By 1910, the West Extension appeared to be a dead mine, but the local folk refused to let it die in peace, as admitting that the West Extension, one of the latest mines of promise, had failed would be to admit the same for the entire district. But, 1910 ended the way it had begun — with no work being done on the property. By April 1911, plans were being made to put the West Extension estate up for auction to satisfy the claims of its creditors. But, in December, the Mayflower Leasing Company executed a long-term lease with the West Extension and bought the mine outright in January of the next year. In the meantime, the old owners could only watch as their shares were sold at auction to satisfy their debts. The Mayflower began production and soon was making bullion shipments regularly. However, the ore was depleted by the next year, and the West Extension Mine was shut down.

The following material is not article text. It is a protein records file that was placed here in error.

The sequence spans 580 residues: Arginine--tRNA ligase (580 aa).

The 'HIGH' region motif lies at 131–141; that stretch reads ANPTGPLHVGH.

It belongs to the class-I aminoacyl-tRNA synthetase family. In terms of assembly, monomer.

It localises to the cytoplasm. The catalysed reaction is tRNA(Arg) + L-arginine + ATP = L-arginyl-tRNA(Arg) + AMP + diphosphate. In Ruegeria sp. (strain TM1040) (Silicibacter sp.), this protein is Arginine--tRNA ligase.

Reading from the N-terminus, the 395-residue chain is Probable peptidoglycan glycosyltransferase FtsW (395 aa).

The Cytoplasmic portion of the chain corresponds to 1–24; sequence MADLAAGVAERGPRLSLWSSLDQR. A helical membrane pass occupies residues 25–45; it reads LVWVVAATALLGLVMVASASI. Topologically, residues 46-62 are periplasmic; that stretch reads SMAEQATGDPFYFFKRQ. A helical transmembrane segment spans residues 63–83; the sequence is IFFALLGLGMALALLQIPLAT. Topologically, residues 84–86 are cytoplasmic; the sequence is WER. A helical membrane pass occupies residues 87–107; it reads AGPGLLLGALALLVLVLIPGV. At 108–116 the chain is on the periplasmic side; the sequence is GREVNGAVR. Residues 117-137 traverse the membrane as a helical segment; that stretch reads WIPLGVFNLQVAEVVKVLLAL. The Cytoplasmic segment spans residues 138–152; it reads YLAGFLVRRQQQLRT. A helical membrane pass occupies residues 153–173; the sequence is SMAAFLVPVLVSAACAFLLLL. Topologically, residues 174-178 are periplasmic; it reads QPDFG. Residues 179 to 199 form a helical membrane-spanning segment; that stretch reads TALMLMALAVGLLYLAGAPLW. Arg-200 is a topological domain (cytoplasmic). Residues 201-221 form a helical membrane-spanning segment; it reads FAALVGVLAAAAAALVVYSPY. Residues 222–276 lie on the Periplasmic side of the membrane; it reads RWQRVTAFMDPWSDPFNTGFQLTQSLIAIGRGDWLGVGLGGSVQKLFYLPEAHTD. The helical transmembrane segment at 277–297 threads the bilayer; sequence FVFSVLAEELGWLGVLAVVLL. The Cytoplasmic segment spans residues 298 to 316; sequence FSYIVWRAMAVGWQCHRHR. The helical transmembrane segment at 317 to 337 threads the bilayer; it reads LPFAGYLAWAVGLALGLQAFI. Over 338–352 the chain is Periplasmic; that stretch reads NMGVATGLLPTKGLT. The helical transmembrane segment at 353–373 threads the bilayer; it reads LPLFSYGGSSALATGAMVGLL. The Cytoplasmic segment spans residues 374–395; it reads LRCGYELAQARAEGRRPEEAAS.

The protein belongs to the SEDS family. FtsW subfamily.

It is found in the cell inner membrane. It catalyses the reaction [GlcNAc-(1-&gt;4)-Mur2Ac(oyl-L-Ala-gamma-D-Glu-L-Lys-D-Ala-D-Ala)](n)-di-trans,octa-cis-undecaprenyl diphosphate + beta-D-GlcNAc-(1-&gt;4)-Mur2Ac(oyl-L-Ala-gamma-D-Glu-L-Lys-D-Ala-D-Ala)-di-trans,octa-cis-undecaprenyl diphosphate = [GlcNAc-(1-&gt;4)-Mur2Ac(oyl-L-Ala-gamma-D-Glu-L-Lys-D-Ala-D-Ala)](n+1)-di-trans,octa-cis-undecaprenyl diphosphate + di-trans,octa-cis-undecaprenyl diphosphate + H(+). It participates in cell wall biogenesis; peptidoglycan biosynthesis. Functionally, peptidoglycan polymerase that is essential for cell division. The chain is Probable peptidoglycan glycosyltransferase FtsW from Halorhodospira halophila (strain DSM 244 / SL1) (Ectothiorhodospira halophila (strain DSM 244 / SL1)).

It was then idle until 1929 when it and the Original Bullfrog Mine were bought, sold, leased, and operated intermittently through 1978, though there was never again any significant production.
Despite its longevity, the remains of the mine are scant and indiscernible from the Original Bullfrog Mine, especially as the two were owned and operated as one, beginning in the 1930s. However, dotting the area are the remains, including shafts, dumps, and collapsed timber.